Sunday, October 19, 2008
Home Cooking with Friends
I am a great lover of meat but for reasons unknown to us we seldom eat pork. Pork is a very popular meat in Chinese cuisine. So we came away from our trip to Andrew Northrop Butcher's with a whole lot of pork ribs and pork mince (made from the meat under the ribs). Our next stop was Seoul Plaza where we bought some tofu and spring onions. From there we went to Al Amin and got a small chicken.
Back at home I started on the ribs. Chinese-style ribs are usually cut into 1.5 - 2.0 inch pieces for ease of eating with chop sticks. I set to chopping the ribs with my cleaver with glee - what a racket I made! After I'd finally chopped them all I froze some and plunked the others into a pot of cold water and brought that up to the boil. These were boiled for 3 minutes and the water then poured away and the ribs rinsed of any residual scum. Then I added some water back to the pot, tossed the ribs in, added some seasoning and let that come back to the boil. I simmered the ribs in the sauce for about an hour, partially covered, stirring every so often so that all of the meat spent time in the sauce.
Next I chopped up the chicken and following the recipe in my favourite Chinese cookbook, the New Chinese Cookery Course by Kenneth Lo, I prepared the Slow-Braised Chicken dish.
While I was cooking, Juching and Chantal arrived. They'd brought their supplies and had between them 3 dishes they wanted to cook.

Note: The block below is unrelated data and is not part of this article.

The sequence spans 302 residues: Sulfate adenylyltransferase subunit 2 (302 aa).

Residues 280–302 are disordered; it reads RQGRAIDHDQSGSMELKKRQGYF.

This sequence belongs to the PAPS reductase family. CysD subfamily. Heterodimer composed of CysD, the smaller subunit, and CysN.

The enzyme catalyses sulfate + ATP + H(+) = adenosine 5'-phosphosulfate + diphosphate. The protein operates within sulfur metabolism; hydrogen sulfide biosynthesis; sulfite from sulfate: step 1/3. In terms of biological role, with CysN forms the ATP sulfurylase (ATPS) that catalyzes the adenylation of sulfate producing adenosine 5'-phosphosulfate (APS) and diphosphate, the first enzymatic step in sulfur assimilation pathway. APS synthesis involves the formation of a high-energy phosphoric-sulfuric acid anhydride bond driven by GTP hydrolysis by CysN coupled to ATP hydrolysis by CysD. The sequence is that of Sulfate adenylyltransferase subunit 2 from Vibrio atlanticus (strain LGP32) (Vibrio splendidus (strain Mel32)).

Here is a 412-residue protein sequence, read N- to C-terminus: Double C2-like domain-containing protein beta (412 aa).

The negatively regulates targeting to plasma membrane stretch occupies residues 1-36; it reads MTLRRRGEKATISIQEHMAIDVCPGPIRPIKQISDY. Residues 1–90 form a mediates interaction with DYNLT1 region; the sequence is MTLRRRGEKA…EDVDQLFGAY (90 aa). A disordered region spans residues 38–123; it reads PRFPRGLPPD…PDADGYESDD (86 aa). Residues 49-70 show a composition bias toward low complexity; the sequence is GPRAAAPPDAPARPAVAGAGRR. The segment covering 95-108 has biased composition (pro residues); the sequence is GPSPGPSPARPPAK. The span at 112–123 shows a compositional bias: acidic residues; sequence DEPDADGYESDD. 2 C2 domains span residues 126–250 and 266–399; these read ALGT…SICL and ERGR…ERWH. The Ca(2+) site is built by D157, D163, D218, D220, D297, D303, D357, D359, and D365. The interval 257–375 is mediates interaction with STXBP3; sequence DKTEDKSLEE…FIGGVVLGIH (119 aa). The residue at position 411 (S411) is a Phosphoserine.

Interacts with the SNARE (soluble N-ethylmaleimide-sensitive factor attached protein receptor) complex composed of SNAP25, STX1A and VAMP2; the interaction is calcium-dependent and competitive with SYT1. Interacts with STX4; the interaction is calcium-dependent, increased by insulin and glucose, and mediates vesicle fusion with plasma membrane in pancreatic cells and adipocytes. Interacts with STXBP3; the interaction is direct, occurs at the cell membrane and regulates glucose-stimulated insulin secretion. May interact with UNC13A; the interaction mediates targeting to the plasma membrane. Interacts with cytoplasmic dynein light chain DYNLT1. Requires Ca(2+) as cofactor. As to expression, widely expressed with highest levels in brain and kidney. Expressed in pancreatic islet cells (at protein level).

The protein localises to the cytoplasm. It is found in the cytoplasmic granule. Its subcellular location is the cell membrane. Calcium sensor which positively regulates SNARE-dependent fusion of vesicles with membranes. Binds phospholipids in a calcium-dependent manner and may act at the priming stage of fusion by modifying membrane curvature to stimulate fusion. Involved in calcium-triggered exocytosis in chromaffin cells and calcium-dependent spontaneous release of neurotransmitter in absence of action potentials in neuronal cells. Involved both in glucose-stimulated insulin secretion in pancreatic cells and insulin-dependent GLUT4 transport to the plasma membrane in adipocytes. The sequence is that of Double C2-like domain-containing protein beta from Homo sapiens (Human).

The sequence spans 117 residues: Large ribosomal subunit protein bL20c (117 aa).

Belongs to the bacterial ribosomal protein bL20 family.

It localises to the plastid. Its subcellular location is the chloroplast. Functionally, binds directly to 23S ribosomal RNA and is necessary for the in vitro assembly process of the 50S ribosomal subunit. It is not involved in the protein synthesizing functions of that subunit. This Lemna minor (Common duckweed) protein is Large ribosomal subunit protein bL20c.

Korean Cooking by Young Jin Song. Steve has made this subtle, deceptively simple and stunning dish one of his specialities and it is one of my favourites. The vegetable box gave us bok choy so I made stir fried bok choy, naturally. In accordance with the sheer volume of food before us, we spent quite a long time eating - going back again and again to the dishes arranged at the centre of the table. The chat was about food and cooking and they paid me the best possible compliment in the world - they said that my dishes tasted very Asian and that they wouldn't have guessed that they had been cooked by a Western person. Wow... that was indeed a fantastic compliment!
We chatted long after we'd finished eating, lingering over the drying rice grains and solidifying pork fat. Slowly we extricated ourselves from our reverie; I served chocolates and tea. We were so buoyed up by our evening together that we all agreed to have a repeat performance of the dinner sometime soon!